A new research sheds light on an Israeli cave that has given few hints about when humans mastered fire.
The study suggests that our ancestors began regularly using fire about 350,000 years ago which is far enough back to have shaped our culture and behavior but too recent to explain our big brains or our expansion into cold climates.
Ron Shimelmitz, an archaeologist at the University of Haifa and a co-author on the new study, said that Tabun Cave was unique in that it was a site with a very long sequence and they could examine step by step how the use of fire changed in the cave.
The researchers examined artifacts previously excavated from the site, which are mostly flint tools for cutting and scraping, and flint debris created in their manufacture and to determine when fire became a routine part of the lives of the cave dwellers, the team looked at flints from about 100 layers of sediments in the lowermost 16 meters of the cave deposits.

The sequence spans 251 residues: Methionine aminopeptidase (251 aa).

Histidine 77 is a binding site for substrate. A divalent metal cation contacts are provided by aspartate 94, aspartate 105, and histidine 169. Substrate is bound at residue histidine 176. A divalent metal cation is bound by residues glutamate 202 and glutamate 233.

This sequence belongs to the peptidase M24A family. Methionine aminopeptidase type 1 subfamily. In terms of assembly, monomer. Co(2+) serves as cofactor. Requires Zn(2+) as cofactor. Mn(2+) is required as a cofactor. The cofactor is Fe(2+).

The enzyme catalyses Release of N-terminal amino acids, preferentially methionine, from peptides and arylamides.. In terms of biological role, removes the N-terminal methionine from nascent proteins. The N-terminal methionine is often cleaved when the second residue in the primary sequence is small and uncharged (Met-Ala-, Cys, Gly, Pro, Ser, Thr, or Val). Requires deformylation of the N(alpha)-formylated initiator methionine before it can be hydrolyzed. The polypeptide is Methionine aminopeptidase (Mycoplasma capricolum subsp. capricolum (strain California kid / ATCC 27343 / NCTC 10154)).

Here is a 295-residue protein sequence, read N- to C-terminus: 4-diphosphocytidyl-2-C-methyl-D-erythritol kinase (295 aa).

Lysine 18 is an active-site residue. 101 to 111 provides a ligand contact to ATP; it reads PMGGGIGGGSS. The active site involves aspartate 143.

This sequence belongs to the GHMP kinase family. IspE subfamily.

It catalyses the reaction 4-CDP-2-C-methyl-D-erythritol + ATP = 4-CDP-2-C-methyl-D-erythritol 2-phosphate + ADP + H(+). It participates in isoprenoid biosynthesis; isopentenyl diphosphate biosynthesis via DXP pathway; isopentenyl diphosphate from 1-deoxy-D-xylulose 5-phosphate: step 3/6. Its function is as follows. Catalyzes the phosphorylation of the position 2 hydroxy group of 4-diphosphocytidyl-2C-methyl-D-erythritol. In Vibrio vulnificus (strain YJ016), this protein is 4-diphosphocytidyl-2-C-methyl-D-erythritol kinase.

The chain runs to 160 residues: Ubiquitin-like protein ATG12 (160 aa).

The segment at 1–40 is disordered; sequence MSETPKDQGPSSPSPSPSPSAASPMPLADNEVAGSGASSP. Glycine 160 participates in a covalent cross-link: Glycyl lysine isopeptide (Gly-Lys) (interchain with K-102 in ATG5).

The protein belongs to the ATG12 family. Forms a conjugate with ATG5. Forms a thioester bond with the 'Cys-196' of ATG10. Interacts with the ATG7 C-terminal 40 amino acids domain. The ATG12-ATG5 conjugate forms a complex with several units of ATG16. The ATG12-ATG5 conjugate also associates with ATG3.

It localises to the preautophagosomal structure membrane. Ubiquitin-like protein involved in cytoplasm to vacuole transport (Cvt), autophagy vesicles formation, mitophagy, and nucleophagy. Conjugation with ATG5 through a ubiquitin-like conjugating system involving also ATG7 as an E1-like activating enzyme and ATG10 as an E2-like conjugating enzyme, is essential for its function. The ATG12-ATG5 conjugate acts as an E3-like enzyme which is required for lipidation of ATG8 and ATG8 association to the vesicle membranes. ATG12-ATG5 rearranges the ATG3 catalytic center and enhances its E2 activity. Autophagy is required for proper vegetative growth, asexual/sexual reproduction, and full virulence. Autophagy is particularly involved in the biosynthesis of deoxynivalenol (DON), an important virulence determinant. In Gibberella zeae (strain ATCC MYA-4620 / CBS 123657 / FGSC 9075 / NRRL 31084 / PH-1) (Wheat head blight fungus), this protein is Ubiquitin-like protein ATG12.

The scientists argue that the jump in the frequency of burnt flints represents the time when ancestral humans learned to control fire, either by kindling it or by keeping it burning between natural wildfires.
A few researchers have argued that ancestral humans did not regularly control fire until more recently.
Richard Wrangham of Harvard University asserted that he was not convinced by the sequence at this single site. The earliest inhabitants may have used the cave in different ways, such as to gather materials or butcher animals, saving their cooking for open-air sites, he says.